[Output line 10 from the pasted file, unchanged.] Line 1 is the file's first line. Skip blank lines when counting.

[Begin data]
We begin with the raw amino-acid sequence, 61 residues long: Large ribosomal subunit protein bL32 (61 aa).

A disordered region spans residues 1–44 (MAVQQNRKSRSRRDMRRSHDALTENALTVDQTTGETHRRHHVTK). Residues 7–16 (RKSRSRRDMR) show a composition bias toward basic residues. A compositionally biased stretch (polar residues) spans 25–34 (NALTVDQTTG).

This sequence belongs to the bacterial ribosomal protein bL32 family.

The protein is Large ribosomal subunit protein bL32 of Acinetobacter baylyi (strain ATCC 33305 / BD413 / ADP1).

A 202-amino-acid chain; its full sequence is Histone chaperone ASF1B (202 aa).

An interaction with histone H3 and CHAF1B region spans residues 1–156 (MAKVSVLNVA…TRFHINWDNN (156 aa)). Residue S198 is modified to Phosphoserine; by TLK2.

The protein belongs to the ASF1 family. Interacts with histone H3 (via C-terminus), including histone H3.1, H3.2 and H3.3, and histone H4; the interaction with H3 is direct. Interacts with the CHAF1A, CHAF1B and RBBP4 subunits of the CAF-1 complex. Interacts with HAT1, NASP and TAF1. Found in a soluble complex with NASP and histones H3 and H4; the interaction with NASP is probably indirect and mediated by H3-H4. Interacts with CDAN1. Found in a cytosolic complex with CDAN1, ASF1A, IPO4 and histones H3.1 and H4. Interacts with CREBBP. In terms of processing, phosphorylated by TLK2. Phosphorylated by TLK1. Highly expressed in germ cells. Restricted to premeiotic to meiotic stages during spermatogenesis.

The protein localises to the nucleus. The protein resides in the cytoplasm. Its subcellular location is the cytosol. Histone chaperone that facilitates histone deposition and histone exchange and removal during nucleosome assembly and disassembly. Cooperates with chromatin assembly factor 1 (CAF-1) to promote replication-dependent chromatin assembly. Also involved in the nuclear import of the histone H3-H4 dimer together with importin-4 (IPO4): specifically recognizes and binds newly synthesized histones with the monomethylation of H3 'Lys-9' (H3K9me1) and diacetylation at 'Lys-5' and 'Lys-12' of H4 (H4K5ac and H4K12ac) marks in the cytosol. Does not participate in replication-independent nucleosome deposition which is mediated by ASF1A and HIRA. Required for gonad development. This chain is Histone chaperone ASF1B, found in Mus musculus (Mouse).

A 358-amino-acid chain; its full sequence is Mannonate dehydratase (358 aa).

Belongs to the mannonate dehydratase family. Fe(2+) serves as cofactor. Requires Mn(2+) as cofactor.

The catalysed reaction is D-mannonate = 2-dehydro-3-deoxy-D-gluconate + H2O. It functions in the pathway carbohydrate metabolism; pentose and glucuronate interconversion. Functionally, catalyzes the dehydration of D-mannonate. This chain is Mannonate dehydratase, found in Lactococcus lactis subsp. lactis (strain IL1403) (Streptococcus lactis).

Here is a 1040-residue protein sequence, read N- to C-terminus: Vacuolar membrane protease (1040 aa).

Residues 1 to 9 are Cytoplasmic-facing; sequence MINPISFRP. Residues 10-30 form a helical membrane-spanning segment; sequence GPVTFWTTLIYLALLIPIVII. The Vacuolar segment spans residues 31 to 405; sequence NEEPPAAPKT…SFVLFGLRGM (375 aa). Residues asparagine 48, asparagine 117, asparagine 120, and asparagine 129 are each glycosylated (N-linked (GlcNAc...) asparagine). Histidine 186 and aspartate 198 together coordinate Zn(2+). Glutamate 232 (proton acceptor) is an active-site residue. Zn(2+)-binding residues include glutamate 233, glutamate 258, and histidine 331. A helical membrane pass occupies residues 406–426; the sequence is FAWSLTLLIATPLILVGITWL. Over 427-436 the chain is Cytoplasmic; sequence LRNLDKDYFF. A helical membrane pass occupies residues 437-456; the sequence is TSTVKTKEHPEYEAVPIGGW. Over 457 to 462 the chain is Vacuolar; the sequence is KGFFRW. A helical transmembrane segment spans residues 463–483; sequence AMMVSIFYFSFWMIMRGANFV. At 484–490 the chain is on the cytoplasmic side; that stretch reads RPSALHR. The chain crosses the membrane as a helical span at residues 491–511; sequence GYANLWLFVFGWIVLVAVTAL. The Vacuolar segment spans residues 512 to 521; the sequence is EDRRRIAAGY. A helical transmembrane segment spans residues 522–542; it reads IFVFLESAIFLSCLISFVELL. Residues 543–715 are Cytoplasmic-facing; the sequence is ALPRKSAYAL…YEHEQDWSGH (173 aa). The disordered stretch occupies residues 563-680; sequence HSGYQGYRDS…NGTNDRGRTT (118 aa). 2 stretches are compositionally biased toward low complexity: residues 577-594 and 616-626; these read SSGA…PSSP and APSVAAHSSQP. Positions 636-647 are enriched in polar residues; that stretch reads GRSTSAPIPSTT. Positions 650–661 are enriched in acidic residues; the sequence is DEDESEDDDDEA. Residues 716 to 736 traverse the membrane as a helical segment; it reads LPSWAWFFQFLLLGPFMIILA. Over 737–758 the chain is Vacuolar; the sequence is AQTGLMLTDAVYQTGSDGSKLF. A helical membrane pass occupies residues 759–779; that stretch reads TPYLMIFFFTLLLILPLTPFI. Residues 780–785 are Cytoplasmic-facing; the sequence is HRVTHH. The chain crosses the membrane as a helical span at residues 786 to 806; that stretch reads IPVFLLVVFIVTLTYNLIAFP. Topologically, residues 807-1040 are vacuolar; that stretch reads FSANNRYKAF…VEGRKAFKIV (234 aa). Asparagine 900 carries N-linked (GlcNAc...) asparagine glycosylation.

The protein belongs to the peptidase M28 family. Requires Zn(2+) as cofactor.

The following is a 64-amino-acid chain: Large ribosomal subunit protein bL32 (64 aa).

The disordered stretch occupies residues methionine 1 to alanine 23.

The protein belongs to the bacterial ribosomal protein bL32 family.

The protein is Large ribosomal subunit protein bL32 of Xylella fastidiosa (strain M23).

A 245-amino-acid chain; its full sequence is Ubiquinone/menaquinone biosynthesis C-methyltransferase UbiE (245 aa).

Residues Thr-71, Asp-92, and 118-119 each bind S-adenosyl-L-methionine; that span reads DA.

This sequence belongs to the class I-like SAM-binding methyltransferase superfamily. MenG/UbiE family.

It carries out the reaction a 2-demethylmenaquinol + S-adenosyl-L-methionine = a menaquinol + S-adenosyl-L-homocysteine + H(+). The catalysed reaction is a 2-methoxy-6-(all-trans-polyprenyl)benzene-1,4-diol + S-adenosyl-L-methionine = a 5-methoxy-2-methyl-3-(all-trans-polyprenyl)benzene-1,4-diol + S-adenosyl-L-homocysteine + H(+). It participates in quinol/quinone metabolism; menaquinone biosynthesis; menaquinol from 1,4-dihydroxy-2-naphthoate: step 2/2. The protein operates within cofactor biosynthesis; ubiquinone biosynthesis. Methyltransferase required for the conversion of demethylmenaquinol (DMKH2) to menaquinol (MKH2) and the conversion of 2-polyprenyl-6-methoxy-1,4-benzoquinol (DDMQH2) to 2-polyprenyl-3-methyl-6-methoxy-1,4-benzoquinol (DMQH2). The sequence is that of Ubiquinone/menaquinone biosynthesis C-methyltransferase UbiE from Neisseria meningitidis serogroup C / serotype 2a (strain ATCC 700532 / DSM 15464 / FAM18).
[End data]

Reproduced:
Belongs to the mannonate dehydratase family. Fe(2+) serves as cofactor. Requires Mn(2+) as cofactor.